This four-part tutorial shows how and why to develop a "digital sensory storytime", as one way to include children with autism in your library programming. This technique is responsive to needs of children with autism and other sensory processing issues, and is also interesting and attractive to typically developing children. It provides an option for incorporating technology, and leveraging its benefits, in developing a sensory storytime. An accompanying resource guide links to the resources discussed in the tutorial, and to additional tools, supports, best practices, and general information about library services to young people with autism and to their families. The tutorials and resource guide were originally developed and published in 2014.
Presenter Amy Price, former librarian at Oakstone Academy in Westerville, Ohio, promotes the use of digital storybooks and the practice of inclusion to support children with autism and other sensory processing disorders. Amy's LSTA-funded project at Oakstone Academy indicated that children with sensory processing issues benefit from the use of interactive digital books, for reading and for experiencing library programming.
The tutorial includes segments on Autism and the Library, Interactive eBooks, Preparing Your Environment, and Communication During Storytime. Each segment is between 15-26 minutes long.
Digital Sensory Storytime: Part 1: Autism and the Library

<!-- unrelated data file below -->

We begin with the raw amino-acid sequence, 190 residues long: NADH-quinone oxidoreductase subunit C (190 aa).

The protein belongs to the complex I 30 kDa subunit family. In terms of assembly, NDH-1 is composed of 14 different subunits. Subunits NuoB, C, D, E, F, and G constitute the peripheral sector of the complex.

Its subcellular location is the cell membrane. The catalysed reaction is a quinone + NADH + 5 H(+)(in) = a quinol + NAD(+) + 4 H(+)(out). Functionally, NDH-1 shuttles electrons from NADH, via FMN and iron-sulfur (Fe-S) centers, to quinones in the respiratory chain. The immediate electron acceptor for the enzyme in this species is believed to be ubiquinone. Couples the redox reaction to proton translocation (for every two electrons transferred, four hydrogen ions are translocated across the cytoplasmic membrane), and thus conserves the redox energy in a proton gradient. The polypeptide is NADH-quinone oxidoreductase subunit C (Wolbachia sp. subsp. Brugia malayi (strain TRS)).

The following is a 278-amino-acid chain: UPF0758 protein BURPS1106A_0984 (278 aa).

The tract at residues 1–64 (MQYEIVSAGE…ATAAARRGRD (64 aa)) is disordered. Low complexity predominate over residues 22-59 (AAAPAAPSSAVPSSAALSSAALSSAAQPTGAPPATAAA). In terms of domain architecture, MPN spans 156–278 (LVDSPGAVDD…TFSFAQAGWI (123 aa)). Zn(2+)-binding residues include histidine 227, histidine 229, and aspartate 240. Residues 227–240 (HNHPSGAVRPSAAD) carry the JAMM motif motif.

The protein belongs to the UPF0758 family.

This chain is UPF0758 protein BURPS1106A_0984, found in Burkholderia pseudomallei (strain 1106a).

Digital Sensory Storytime: Part 2: Interactive eBooks
Digital Sensory Storytime: Part 3: Preparing Your Environment
Digital Sensory Storytime: Part 4: Communication During Storytime
About the Presenter
Amy Price worked from 2001-2014 at Oakstone Academy, a private school in central Ohio serving students with autism, and their non-disabled peers; ages 12 months to 22 years. Oakstone Academy's academic and social inclusion model features not only a classroom but a school-wide environment that fosters high expectations in behavior and academic achievement for all students. Amy became involved with the State Library of Ohio when she received an Institute of Museum and Library Services LSTA grant awarded by the State Library of Ohio, that allowed her to study and implement a school-wide iPad project. In 2012, Amy received her MLIS degree from Kent State University.
Credits: This tutorial was developed and recorded by Amy Price, Librarian at Oakstone Academy. Editing and production by Janet Ingraham Dwyer, Library Consultant, State Library of Ohio; and Michelle Garver, Information Services Specialist, Columbus Metropolitan Library. Michelle's participation was made possible through a Kent State University School of Library and Information Science Culminating Practicum assignment at the State Library of Ohio. The demonstration of Green Eggs and Ham is presented with the permission of Oceanhouse Media. The demonstration of Story Creator is presented with the permission of Alligator Apps. Permission to use photos in Part 2: Interactive eBooks granted by Heather Blake/Vernon Area Public Library, and by Dru Nadler. Permission to use photo in Part 3: Preparing Your Environment ("Awareness: What will they see?") granted by Tricia Twarogowski. Thanks to Sara Kloek and Alexandra Cooke at ACT: The App Association for sharing information about Moms with Apps. Thanks to Marsha McDevitt-Stredney, Mandy Knapp, and Kirsten Krumsee at the State Library of Ohio for technical assistance and advice.
Please note that descriptions and demonstrations of products, and links to product websites, are provided as a service to libraries and do not necessarily reflect the position or policy of the State Library of Ohio or IMLS.